>> 13. Piroumian asks how to cancel a continuation.
> I'd say: Konstantin asks ... (our Exchange server swaps my first and last
> names on a random basis ;))

Oops, sorry about this, it's really embarrassing sometimes. I'll give you a
beer when/if we meet ;)

>> As I mentioned in several ocasions, sendPage() returns the saved
>> continuation. If you want to cancel the continuation just
>> invoke on it the
>> invalidate() method. It will cancel all the receiver and all the
>> continuations that inherit from it.
> What about a method that will cancel all the continuations tree (including
> parent nodes)? Maybe an 'invalidateAll()'? E.g. when user click on a
> 'Cancel' button in the wizard.

The problem is that you don't want to invalidate continuations starting from
a child in the tree, since you may miss branches. Instead what you do is to
keep track of the top level continuation for your transaction, and then
cancel the whole subtree. Here's an example:

function buy()
  var transaction;

  transaction = sendPage("shoppingCart.html", ...);

  sendPage("shippingAddress.html", ...);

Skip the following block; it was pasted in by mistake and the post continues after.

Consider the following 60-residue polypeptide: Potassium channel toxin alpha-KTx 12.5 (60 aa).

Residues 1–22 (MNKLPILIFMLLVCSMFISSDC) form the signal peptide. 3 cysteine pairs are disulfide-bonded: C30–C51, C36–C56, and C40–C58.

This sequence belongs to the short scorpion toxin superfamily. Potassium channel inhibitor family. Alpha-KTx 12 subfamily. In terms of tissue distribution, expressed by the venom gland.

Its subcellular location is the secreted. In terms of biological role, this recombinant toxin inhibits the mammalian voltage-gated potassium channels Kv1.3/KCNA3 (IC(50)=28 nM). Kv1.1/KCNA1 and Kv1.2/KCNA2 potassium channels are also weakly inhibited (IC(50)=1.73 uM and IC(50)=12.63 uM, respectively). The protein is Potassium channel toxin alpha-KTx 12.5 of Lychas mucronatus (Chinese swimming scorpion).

sendPage("creditCardInfo.html", ...);

  sendPage("invoice.html", ...);

  // Send all the request data to the back-end systems for processing

  // Invalidate the previous pages, so the user cannot go back to them

  // sendPageAndContinue is similar to sendPage, but it doesn't create any
  // continuation
  sendPageAndContinue("shippmentDetail.html", ...);

Note that this example doesn't explicitly handle the cancel operation. Such
an operation would cause the home page to be displayed for example, thus
allowing the user to come back to the process later. If you want to handle
this explicitly, you'd need to write the code instead like this:

function buy()
  var transaction;

  transaction = sendPage("shoppingCart.html", ...);

  if (sendPageAndCheck(transaction, "shippingAddress.html", ...))

  if (sendPageAndCheck(transaction, "creditCardInfo.html", ...))

  if (sendPageAndCheck(transaction, "invoice.html", ...))

  // Send all the request data to the back-end systems for processing

  // Invalidate the previous pages, so the user cannot go back to them

  sendPageAndContinue("shippmentDetail.html", ...);

function sendPageAndCheck(page, data)
  sendPage(page, data);
  if (request.getParameter("action") == "cancel") {
    return true;
  return false;